"Great by Choice" by Jim Collins

"Great by Choice" by Jim Collins

Adaptability is key.

The Washington Post just featured an interesting article about self-help author and business guru, Jim Collins. The article centers around the question: Is Jim Collins just lucky? The answer seems to be: maybe. 

 

The Washington Post writer discusses Collins’ book, Great by Choice, which focuses on what makes great leaders truthfully great. Collins’ answer to what makes a leader great isn’t necessarily what you would think it would be; he describes a great leader as one who is adaptable to changing times and situations and explains that adaptability will be increasingly needed. 

According to Collins, most people expect great leaders to be more “visionary and charismatic, and heroic.” He argues that these qualities can be found in great leaders, but that being visionary, charismatic, and heroic isn’t necessarily enough to be a great leader in today’s day and times. Instead, a great leader needs to be able to move with the small and large changes in a persons’ life. 

 

I think that the idea of adaptability as a skill is one that would benefit more than just leaders; in today’s tough economy, more and more people are being forced to learn new job skills late in life and are having to learn to adapt to changing technologies and business needs.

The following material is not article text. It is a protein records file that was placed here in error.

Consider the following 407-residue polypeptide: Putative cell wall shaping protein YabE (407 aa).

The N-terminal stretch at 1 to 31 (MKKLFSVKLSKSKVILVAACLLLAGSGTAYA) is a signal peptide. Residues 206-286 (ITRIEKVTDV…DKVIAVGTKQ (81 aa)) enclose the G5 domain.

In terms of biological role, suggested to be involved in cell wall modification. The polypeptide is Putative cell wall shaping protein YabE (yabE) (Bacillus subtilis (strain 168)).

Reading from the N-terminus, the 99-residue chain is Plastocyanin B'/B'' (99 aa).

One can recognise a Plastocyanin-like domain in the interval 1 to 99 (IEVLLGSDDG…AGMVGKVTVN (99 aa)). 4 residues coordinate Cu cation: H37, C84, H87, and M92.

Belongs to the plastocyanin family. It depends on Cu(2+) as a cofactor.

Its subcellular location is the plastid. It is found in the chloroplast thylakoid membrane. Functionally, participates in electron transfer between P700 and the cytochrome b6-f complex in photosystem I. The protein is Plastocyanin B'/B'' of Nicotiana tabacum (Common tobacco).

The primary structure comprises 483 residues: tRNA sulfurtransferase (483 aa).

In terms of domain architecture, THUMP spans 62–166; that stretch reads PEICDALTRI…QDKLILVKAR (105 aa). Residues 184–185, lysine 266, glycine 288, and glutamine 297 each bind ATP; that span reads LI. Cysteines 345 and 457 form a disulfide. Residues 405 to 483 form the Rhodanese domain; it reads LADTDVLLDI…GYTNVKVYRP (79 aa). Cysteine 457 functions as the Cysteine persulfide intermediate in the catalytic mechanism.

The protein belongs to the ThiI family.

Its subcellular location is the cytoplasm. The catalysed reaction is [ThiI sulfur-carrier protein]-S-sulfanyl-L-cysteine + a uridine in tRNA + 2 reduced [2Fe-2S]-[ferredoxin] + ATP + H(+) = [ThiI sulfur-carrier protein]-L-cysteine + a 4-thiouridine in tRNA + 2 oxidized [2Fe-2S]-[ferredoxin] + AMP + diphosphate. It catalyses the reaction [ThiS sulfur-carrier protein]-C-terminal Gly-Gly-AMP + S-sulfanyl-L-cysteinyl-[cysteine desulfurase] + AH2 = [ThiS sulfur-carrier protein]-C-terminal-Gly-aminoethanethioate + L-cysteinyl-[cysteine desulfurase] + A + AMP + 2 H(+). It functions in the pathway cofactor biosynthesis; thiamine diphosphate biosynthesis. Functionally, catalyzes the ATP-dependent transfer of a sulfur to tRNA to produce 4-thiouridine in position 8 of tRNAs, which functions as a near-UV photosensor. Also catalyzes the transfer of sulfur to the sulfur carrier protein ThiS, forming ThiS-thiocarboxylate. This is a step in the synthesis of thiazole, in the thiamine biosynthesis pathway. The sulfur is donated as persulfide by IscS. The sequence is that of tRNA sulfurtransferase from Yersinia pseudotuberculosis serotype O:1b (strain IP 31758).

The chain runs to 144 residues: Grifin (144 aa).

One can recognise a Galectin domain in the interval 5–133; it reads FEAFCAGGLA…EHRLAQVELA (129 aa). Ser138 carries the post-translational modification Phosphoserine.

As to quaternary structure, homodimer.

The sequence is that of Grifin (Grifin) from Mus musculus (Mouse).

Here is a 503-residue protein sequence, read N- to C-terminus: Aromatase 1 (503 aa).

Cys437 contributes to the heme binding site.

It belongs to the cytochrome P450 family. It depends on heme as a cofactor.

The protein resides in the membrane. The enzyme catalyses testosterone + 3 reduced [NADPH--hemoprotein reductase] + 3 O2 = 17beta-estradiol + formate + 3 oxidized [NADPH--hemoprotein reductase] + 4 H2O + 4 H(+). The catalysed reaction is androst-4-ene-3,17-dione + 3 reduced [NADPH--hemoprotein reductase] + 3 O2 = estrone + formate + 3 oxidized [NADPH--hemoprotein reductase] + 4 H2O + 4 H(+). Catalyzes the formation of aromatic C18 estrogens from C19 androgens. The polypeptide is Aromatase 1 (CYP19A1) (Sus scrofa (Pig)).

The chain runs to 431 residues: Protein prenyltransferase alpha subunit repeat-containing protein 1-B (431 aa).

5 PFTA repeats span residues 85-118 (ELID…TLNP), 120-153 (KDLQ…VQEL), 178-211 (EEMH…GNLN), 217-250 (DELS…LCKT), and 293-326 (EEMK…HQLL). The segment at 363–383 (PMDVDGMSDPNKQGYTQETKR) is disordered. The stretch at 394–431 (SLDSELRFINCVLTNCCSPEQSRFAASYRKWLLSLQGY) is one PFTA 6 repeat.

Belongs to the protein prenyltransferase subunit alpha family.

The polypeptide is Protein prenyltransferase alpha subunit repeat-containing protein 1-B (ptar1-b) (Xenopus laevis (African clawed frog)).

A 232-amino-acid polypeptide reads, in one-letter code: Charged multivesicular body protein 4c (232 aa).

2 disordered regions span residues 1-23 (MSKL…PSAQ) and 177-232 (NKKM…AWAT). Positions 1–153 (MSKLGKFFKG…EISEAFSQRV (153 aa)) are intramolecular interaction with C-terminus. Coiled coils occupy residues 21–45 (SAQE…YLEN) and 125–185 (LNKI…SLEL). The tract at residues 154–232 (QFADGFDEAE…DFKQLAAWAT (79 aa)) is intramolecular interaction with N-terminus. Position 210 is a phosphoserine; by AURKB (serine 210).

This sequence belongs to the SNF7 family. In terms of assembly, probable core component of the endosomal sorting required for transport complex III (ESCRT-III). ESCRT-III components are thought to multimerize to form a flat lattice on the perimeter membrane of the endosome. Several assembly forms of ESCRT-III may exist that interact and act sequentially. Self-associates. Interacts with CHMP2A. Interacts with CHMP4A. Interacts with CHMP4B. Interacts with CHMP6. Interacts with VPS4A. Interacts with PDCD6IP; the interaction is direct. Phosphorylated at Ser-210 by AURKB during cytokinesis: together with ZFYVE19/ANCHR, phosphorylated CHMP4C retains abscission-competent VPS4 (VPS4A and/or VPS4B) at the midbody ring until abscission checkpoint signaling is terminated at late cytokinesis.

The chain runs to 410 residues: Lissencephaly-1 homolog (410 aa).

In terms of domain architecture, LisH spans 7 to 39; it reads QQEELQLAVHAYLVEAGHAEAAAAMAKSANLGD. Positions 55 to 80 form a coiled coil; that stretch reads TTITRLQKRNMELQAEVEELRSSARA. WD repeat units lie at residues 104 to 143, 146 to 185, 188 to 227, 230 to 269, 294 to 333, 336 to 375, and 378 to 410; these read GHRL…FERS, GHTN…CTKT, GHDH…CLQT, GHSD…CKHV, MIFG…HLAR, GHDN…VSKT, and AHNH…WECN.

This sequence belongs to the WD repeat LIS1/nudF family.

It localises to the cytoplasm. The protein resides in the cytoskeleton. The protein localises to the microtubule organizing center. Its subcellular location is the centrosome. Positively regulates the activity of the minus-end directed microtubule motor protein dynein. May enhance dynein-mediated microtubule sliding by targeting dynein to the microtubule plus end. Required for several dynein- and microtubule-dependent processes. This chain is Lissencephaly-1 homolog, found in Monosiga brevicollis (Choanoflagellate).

Collins’ arguments in Great by Choice aren’t solely based on speculation; the author conducted a study which evaluated the success of a variety of start-up companies and their rates of success. The categories which make a great leader are fairly interesting: fanatic discipline, empirical creativity, productive paranoia and ferocious ambition.

 

I’m eager to read Great by Choice so that I can understand what exactly the term “productive paranoia” entails as it’s new to me. 

 

Collins further states that Great by Choice is a kind of blue print for young leaders and future leaders who want to see how to get ahead in their lives. His other idea is that all great leaders need mentors and guides to also show them the way. Even leaders need role models, especially those who are tough on their proteges. Living up to the standards of a hard mentor is not easy, but can be exceptionally rewarding in the eyes of Collins. 

 

Who was Collins personal mentor? Collins looked up to several mentors, one of whom was business author Peter Drucker who was always striving to improve his writing and his life, even in his twilight years.